“True happiness is to enjoy the present, without anxious dependence upon the future, not to amuse ourselves with either hopes or fears but to rest satisfied with what we have, which is sufficient, for he that is so wants nothing. The greatest blessings of mankind are within us and within our reach. A wise man is content with his lot, whatever it may be, without wishing for what he has not.”
― Seneca, Philosopher

As another year comes to a close and another begins, we all must take the time to reflect as well as to prepare.

Time moves so swiftly doesn’t it? Even without counting the minutes of the day or the days of the week, it consistently moves forward, regardless of what you do with your life and what thoughts and feelings occur within you. This is precisely the reason why we must continue to remind and encourage ourselves (and others) to live presently – to create and experience moments that matter.

French artist, Jean Dubuffet seen here at work. Dubuffet is famous for his radical and graphic style of painting that he felt was a more authentic and humanistic approach to creation.

When I look back at the last 18 months or so, I can logically say that’s it’s been at least an eventful if not a trying year; I lost a dear friend, received a health scare, had a fire (which cost me half my home, most of my art, and rattled my marriage), and I had to move not once, but three times. Even my daily routine of visual creation and the writing of the blog lost its consistency. Yet, despite all that, all I can feel is gratitude.

The Firebird by Marc Chagall. Whenever I see a Chagall, it feels like love.

Why? Because at the end of the day I’m still here. And so many of the people I care and think about are also still here. The opportunity to create and learn and share continues to exist each moment, and as an artist — in fact, as a human being — this is all that matters. We must welcome all experience (even those that may seem painful at the time) because we don’t know which one will turn us on.

“Cultivate the habit of being grateful for every good thing that comes to you, and to give thanks continuously. And because all things have contributed to your advancement, you should include all things in your gratitude.” ― Ralph Waldo Emerson, Philosopher

Without difficulty, we don’t get to experience the events and emotions that challenge us to be better. We don’t get to see things that would’ve never appeared otherwise, nor would we meet those all important people who change our lives. Sometimes disruption, misfortune and unanswered prayers are blessings in disguise.

“Let us be grateful to the people who make us happy; they are the charming gardeners who make our souls blossom.”
― Marcel Proust, Writer

Green Wheat Fields, Auvers by Vincent Van Gogh. What we plant, we reap. Good conditions — positive thoughts, good people, and serene environments — make for a good life.

In fact, the disruptions to my life became opportunities to reinvent myself and think outside of the box. It forced me to bear down again, make tough decisions, and take positive action.  The result was that my art took on a new stylistic direction and my perspective of the universe grew both broader and deeper. If I had chosen the alternative — to sit helplessly, whining and complaining — I would’ve gone no where, or even worse, backwards. It’s far to easy to be consumed with past regret or worry for the future. Even the smartest person in the world cannot tell us what will happen next, not even in the short term. History has proven that prediction is as useless as complaint and condemnation. We must stay away from arrogant or negative thinking which can come from any source, both self-serving and benevolent.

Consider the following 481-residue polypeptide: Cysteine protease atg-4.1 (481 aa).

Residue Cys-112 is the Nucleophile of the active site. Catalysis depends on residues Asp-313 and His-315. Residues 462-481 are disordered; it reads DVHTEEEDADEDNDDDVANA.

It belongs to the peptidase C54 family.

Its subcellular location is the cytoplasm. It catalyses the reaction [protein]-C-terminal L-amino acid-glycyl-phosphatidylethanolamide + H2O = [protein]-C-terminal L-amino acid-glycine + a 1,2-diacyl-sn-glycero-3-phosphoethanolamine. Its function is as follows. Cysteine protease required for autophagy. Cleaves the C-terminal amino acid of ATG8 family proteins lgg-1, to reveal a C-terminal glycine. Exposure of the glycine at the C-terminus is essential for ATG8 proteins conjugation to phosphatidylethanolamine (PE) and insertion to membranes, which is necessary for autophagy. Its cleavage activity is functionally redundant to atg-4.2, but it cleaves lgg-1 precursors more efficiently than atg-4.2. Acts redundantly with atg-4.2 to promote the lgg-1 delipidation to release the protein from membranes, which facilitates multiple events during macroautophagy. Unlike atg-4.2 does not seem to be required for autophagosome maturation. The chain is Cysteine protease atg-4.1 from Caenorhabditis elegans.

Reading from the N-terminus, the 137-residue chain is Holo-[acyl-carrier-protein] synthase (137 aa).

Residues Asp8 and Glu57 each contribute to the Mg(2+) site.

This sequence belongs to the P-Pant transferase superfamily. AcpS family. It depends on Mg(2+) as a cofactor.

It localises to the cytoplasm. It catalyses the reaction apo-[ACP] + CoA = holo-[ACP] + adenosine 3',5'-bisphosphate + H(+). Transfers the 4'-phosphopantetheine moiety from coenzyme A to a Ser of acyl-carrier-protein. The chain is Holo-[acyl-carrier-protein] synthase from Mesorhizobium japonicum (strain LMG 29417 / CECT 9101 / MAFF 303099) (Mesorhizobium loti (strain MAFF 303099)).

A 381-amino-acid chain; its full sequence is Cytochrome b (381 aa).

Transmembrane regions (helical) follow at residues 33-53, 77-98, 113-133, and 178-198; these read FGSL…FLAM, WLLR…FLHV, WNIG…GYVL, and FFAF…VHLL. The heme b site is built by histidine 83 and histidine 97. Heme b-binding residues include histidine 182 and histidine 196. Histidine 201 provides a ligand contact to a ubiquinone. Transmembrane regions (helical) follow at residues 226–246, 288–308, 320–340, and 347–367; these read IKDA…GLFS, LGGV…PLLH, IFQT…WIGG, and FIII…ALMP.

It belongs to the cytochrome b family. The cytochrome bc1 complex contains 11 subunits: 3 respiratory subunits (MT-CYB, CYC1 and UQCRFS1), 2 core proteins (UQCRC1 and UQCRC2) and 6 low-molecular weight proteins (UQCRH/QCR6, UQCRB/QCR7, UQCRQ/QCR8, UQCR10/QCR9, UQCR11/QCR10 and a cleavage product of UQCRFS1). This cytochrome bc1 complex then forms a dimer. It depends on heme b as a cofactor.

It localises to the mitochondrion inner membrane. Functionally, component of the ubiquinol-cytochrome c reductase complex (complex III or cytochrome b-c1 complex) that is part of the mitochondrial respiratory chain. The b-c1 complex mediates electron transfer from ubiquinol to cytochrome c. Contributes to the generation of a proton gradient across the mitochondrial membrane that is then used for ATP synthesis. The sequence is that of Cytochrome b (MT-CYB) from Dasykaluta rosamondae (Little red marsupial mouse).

“Every day, stand guard at the door of your mind.” — Jim Rohn, Motivational Speaker

As creative people, we can’t afford to waste our time with envy, competition, and non-constructive criticism. Such passive approach to living is antithetical to the art of creating. To be consumed in that world invites the potential for exponential negativity and judgement. Sure, real violence and injustice exists but we must park the bad elements of life into an area that can be managed. Our focus must be on the positive and the actionable. We must be persistent and patient.

Italian composer Ennio Morricone  is always working at his craft and continues to do so right into his eighties. Despite a magnificent career — one which consists of composing over 500 scores including for films such as The Mission, Cinema Paradiso, The Untouchables, The Good, The Bad and The Ugly, and many others — he only won his first Oscar for Best Original Score (for Quentin Tarantino’s Hateful Eight) last year at the ripe old age of 87. Yet he has always remained productive, humble and grateful.

“There isn’t a great soundtrack without a great movie that inspires it.” — Ennio Morricone, Composer

Artists need to look within themselves, while engaging in the world outside of themselves. We invite, interpret and respond — all of which are beautiful and enriching actions. This is where our self-expression comes from. And upon the execution and delivery of our ideas and feelings, we experience not mere happiness — a short term state of being which can be easily achieved via various artificial means —but real joy and fulfillment.  What could possibly be better than being caught up in the creative process?

The artist that lives fully in the moment, continually observing, both within and outside of himself, who is constantly learning and discovering, and ultimately productive is one that lives with absolute truth, joy and wisdom. Everything else is bonus.

“Piglet noticed that even though he had a Very Small Heart, it could hold a rather large amount of Gratitude.”
― A.A. Milne, Winnie-the-Pooh